Publication - Research and analysis

Arable Farmer-led Group: climate change evidence

Published: 20 Dec 2021

A summary of existing evidence around the arable sector, including greenhouse gas emissions produced by the Rural and Environment Science and Analytical Services (RESAS) division.

Arable Farmer-led Group: climate change evidence
Annex E – Productivity Measures – long list

Annex E – Productivity Measures – long list

Measures for Improving Performance – Information Sharing
Measure Logic behind intervention Potential barriers Feasibility in Scotland
Farm advisory service Studies have found high rates of return on public investment in applied advice. Existing in the SRDP - could be extended
Farmer discussion groups Studies have found high rates of return on public investment in applied advice. Lack of strong evidence; depends on method and context. Can be encouraged
Support for farmer learning Support for new entrants and for continued professional development likely to increase adoption of new technologies and management practices. Low turnover in farming. Can be implemented
Agriculture education Apprenticeships, college and university courses have improved the level of specialist knowledge among farmers in other countries. Low turnover in farming. Can be implemented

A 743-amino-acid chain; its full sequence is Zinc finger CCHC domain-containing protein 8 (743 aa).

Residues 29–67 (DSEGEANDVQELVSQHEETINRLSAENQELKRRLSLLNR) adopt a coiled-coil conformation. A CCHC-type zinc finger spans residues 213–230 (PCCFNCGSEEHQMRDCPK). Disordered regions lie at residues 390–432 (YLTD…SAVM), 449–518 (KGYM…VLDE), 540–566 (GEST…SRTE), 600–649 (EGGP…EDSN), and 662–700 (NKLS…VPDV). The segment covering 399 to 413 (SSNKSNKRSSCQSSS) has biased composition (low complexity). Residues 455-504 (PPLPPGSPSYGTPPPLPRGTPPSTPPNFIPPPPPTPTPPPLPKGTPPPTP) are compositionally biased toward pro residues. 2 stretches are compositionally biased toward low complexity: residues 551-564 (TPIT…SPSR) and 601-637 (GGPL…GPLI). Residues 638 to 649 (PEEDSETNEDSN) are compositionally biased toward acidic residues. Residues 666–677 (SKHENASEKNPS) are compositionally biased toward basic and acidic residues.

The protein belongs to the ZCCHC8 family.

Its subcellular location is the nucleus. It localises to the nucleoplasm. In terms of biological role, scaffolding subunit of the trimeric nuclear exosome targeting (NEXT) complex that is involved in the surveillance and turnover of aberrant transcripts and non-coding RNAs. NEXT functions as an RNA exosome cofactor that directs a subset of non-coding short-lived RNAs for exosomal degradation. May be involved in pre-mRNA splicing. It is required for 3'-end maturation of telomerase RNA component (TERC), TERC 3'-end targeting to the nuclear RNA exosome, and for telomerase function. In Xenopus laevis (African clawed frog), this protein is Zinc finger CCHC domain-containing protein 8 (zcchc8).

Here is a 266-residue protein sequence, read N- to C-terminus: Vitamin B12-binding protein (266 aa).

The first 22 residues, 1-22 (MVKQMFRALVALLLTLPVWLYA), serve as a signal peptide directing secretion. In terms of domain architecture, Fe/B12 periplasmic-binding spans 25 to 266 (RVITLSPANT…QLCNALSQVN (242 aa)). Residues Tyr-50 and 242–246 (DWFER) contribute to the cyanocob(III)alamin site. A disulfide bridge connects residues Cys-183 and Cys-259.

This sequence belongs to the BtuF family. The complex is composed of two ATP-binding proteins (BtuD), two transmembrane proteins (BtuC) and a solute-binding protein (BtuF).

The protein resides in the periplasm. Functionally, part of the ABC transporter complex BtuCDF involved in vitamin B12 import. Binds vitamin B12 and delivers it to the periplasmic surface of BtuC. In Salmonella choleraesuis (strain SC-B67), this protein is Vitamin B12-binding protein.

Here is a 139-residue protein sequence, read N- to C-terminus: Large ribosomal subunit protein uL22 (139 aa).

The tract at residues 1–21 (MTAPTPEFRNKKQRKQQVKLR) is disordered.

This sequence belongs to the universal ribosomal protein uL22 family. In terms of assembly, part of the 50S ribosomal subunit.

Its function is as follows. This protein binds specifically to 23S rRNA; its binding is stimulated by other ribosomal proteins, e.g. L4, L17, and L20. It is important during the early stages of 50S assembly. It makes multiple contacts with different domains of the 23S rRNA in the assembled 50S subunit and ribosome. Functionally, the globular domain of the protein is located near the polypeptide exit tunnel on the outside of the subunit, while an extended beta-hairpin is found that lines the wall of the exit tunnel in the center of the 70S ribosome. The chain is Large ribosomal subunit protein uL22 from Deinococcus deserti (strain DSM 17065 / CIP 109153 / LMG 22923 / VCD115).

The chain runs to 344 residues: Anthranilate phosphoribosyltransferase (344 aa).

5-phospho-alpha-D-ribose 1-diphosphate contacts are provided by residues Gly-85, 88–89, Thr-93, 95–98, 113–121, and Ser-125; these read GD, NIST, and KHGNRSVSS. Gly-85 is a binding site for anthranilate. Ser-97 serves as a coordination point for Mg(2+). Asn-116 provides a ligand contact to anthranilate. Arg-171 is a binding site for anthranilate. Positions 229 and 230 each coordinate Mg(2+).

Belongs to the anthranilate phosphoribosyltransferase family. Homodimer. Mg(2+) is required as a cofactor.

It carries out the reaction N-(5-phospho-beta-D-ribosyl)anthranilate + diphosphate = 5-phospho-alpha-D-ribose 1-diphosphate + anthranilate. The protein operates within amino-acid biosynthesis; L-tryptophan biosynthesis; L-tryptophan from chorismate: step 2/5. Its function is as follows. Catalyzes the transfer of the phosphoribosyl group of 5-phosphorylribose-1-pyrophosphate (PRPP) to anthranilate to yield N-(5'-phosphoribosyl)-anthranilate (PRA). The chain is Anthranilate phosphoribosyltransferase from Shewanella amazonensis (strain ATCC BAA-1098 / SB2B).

Required qualifications Some countries have created "license to farm" to ensure continuous improvement of current farming systems, including environmental goals. May be politically unpopular. Can be implemented
Support for Research and Development Research suggests that reduction of government support for R&D in the 1980s had a negative impact on productivity. Must be strategic, targeted, and adopted by farmers. Can be implemented
Demonstration farms Some evidence to support that farmers who attend improve practice on their own farms. Unclear how it would impact farmers at scale. Relatively untested
Smart farms Have been used in Australia to implement cutting edge technologies. Potential high costs. None existing in Scotland
Monitor farms Evaluation suggests the model has been effective in improving farming performance and enterprise among active participants. Potential high costs. Existing - could be extended
Measures for Improving Performance – Financial Schemes
Measure Logic behind intervention Potential barriers Feasibility in Scotland
Reduction in direct support Most studies find a negative relationship between subsidies and productivity.
May lead to significant restructuring in agriculture, particularly for smaller/more vulnerable farms.
Likely to have negative political impacts; may lead to further "middling out". Can be implemented; may not be feasible due to Scottish agricultural context
Capital grants or loans Studies find both positive and negative impacts on productivity: increased ability to innovate/develop business; low risk and potential crowding out. Loans may be more effective due to requirement to pay back. May not be WTO eligible; may lead to overcapitalisation. Can be implemented; limited by WTO rules
Support for new entrants Younger entrants may have more innovative approaches to business, and may have stronger ICT and business planning skills. Lack of retirement housing; lack of long leases for farmland. Existing in the SRDP - could be extended